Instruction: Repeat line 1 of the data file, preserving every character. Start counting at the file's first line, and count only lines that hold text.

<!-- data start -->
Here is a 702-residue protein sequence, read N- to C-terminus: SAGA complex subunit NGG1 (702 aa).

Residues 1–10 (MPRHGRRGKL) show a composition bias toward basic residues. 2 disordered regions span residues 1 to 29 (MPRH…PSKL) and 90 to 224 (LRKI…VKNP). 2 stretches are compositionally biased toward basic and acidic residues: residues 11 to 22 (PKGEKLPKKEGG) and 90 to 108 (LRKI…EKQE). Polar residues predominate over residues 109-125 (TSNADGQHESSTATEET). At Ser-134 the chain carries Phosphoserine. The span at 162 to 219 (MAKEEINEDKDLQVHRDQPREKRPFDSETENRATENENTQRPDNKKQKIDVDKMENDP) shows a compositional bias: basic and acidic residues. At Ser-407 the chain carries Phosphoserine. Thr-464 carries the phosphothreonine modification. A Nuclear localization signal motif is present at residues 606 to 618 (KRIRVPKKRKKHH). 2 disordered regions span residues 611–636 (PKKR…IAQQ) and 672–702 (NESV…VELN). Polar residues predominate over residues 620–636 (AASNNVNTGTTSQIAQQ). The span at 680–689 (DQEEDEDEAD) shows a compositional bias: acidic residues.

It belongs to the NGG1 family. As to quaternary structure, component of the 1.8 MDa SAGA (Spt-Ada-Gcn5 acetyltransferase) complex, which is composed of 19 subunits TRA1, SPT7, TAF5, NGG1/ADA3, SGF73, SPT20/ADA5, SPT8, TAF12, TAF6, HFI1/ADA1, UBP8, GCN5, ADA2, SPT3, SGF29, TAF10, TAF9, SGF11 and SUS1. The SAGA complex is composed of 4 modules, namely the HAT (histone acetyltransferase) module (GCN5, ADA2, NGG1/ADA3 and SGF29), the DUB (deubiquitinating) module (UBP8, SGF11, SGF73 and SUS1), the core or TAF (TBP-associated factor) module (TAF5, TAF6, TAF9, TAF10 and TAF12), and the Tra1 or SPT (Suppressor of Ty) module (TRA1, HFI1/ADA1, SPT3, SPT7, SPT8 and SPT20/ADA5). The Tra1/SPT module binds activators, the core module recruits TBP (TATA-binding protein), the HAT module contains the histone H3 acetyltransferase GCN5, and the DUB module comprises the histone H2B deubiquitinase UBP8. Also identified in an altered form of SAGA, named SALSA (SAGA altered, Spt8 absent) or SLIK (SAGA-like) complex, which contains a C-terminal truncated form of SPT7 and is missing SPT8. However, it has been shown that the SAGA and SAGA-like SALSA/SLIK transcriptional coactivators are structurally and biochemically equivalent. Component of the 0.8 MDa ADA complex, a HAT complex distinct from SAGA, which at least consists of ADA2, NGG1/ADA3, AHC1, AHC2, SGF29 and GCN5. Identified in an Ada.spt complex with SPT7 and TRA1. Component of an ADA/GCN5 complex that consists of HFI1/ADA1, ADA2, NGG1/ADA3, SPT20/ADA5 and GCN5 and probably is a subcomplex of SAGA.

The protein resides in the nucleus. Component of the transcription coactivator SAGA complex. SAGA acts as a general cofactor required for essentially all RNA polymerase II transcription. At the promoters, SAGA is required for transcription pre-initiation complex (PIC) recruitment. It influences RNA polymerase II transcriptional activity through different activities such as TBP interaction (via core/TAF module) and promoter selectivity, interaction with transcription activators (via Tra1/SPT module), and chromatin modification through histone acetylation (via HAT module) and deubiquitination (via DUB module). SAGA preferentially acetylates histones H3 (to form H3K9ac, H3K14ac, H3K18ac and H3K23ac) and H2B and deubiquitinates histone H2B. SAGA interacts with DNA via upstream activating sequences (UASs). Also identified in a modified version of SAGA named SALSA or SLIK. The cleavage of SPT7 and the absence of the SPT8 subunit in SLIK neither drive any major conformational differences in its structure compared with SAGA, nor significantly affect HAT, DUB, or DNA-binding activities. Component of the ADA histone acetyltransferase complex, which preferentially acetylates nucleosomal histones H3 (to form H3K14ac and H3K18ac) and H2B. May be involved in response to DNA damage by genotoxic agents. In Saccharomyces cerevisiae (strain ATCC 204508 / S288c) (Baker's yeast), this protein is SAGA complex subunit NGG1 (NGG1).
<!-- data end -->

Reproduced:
Here is a 702-residue protein sequence, read N- to C-terminus: SAGA complex subunit NGG1 (702 aa).